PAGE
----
Welcome to a Top 5, full of the build up to the final matches in both the World Cup and NRC before the finals. Talk about tense!! This week we look at what could happen to impact the teams that go through to the quarter finals, look at the week ahead n the NRC and try and dissect who will and won’t make it, get all emotional with a little sentimental story, talk reffing and rap with the TMO’s.
The Final Week
Of the pool stage that is. And what a week it will be! It is possible that seven out of the twelve remaining pool matches could impact the final standings in the pools in one way or the other. Let’s take a look at how that’s possible.
The games to watch here involve the top two teams, Wales and Australia. If Wales fall to Fiji then the Wallabies are back in the running for top spot, as long as they can beat Georgia. Wales v Uruguay is another one, as Wales really needs to win both matches to guarantee top spot, they do not need bonus points to do it, just winning both matches would see them finish on 17 points, the most the Wallabies can get is 16. It could be tougher than it sounds, given Wales have just a four-day turnaround between their final matches.
There is one match here that will determine finishing spots – England v France. With just 2 points separating the teams at the moment, the winner will top the pool, regardless of bonus points.
With South Africa likely to beat Canada, it would take Italy beating the All blacks to make the finishing spots change. I don’t see that being very likely, with Italy having two props in doubt due to hamstring injury and a failed HIA and losing another two props due to stupidity.
I have left the most fascinating until last. The top two in this pool is still wide open. Currently Japan lead the pool on 14 points. If Scotland beat Russia they will got to 9 or 10 points depending on the BP. That will put them 4 points behind Japan. If Ireland beat Samoa they will go to 15 points (16 for a BP win) and sit on top of the pool – possibly temporarily. Then, in the last match of the pool stages, on Sunday night, the biggest one of all. Japan v Scotland. If Japan win they will top the pool and set up a likely finals match against the Springboks. Assuming Scotland get the bonus point against Russia, Scotland will need to beat Japan with a bonus point and not let Japan get within 7 to finish one point ahead of them. If Scotland with without the bonus point, and Japan do not get a point, they both finish on 14. If Scotland win without a bonus point and Japan do finish within 7, Japan will finish with 15 points and knock Scotland out. If Scotland gets the BP and Japan gets one point they will be level on points and it will go down to for and against. If Ireland win against Samoa but without a BP, all three could finish on 15 points. Clear as mud, right?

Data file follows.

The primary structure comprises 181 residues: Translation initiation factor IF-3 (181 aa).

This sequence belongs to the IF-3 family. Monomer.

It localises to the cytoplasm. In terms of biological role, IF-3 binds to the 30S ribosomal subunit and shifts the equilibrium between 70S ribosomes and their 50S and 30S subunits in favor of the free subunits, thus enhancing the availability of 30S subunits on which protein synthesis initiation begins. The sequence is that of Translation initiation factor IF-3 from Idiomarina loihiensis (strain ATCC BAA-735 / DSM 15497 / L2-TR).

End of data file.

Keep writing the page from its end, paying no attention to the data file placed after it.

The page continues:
Don’t forget – Daylight Savings has started in most states so double check game times!!
And here we are with one week to go before the NRC finalists are decided. This week didn’t really throw up any massive surprises, some of the matches were closer than many expected, but there weren’t any real upsets.
The first two positions for the finals look to be filled, though the order waits to be seen, with the Force and Vikings locking in top four spots. The Force have all but claimed top of the table, it would take a bonus point win over the Eagles by the Vikings, with a margin of 30 or more for the Vikings to sneak past. If the Eagles beat the Vikings, they will take second, pushing the Vikings to third. If Queensland Country get a BP win over the Drua, they too could pass the Vikings, as long as the Vikings get zero points from their match. That could be a tough ask in Fiji. Brisbane City still have a slim chance of making the finals, but will have to rely on other results going their way. The Rising are all but done and Sydney cannot make the finals.
6:00PM Canberra Vikings (18 points)v NSW Country Eagles (16 points)
12:00PM Sydney (6 points) vs Force (23 points)
2:00PM Fijian Drua (13 points) vs Queensland Country (14 points)
4:00PM Brisbane City (12 points) vs Melbourne Rising (10 points)
Times are in Australian Eastern Daylight Time
No Slip Up
It’s easy to forget that this is James Slipper’s third World Cup. He isn’t flashy, not an “X-Factor superstar” – he just quietly goes about doing what he does, and he does it well. He played at his first World Cup in 2011 and this time 12 months ago there wouldn’t be many who expected to see him in Gold again, let alone at the World Cup; after all, he hadn’t played for the Wallabies since 2016 after suffering an achilles injury in 2017 and personal issues in 2018.